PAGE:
Amidst all of the intrigue about former White House chief strategist Steve Bannon’s resignation from the Trump administration — and all of the angst among White House officials about what the populist flamethrower will be up to now that he’s back running Breitbart — there is another story that is just as interesting and enormously more important.
Bannon’s departure from the inner circle has the very real potential of impacting the balance of power contest between those in the Trump administration advocating for a strictly nationalist, anti-interventionist U.S. foreign policy and those like National Security Adviser H.R. McMaster and Secretary of Defense James Mattis who have advocated a pragmatic approach more in line with America’s traditional worldview.
Indeed, the camp of conventional internationalists couldn’t have asked for a greater gift at this critical time than Bannon’s resignation. Bannon’s absence from the table could turn out to a significant inflection point for how the Trump administration runs foreign policy for the next three-and-a-half years.
It’s difficult to describe just how heated disagreements between Bannon’s faction of America Firsters and the McMaster-run National Security Council were over the last several months. The Bannon-McMaster rivalry, a clash of wills that will very likely continue even now that Bannon is back in his old job at Breitbart, wasn’t merely about two Type A men with big egos rubbing each other the wrong way. More consequently, it was also a vicious debate about substance and policy and what direction U.S. foreign policy should take.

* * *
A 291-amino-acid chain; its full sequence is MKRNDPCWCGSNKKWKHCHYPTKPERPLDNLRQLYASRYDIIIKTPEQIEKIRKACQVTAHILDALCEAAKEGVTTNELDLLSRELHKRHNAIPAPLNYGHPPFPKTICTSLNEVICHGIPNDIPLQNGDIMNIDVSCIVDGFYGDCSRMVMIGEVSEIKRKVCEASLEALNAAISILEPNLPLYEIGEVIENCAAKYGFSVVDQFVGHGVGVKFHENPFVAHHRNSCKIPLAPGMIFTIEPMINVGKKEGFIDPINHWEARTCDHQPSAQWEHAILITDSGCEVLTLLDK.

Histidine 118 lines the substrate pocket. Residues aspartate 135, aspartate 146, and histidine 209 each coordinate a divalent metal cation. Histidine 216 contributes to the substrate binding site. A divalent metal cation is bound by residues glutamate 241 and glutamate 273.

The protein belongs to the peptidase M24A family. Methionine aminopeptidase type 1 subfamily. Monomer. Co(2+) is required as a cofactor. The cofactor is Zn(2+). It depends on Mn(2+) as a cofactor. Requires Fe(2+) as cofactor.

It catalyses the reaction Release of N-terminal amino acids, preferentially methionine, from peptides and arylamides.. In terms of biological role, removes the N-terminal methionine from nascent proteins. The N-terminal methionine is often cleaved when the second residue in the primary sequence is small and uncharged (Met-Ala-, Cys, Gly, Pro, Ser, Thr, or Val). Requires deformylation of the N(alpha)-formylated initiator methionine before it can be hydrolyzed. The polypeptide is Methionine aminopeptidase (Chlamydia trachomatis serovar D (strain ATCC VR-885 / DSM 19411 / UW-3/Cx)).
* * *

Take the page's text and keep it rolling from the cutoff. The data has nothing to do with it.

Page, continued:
On the war in Afghanistan, McMaster — with the support of Chairman of the Joint Chiefs of Staff Joe Dunford, Defense Secretary Mattis and General John Nicholson Jr. — has been a persistent proponent of more U.S. military involvement. The national security adviser’s recommendation throughout the Afghan policy debate has been consistent: if the U.S. wants to prevent the Afghan government from losing more ground to the Taliban and compel the Taliban leadership to negotiate a peace deal, the administration needs to provide Kabul with the military backup required to pummel the insurgency into submission.
It’s a recommendation that Steve Bannon has fought every step of the way. What McMaster regards as a critical front in the war on terrorism, Bannon views as a continuous war between Islamists, warlords and a corrupt Afghan government that has taken the form of damp sponge soaking up tens of billions of dollars in American taxpayer money every year. Now that Bannon is out, McMaster and his allies have been ridden of a dangerous bureaucratic infighter who was advising Trump to cut the line leave Afghanistan to its own devices. McMaster, in other words, now has far more room to maneuver without worrying about an enemy within the ranks.
The nuclear agreement with Iran is yet one more flashpoint that has continued to divide the Trump administration. Trump was so frustrated about re-certifying the agreement last month that he appointed a team of White House staffers to build a case against another certification. That team included Bannon, NSC aide Derek Harvey and Bannon ally Sebastian Gorka, but with Bannon and Harvey out and Gorka reportedly in jeopardy of losing his job as well, the more pragmatic members of Trump’s national security team who have argued that it’s best to maintain the deal could very well be given a boost.
In Washington, personnel is policy. Traditionally, those involved in the critical meetings and officials who possess a direct line to the president have more of an advantage in influencing his decision-making than those who are on the outside.
Steve Bannon still has a lot of juice on the outside, enough to make Trump’s political standing miserable if he strays further from his base. But the fact that Bannon is off the West Wing payroll means that last Friday was a good day for the White House officials who subscribe to a mainstream foreign policy doctrine.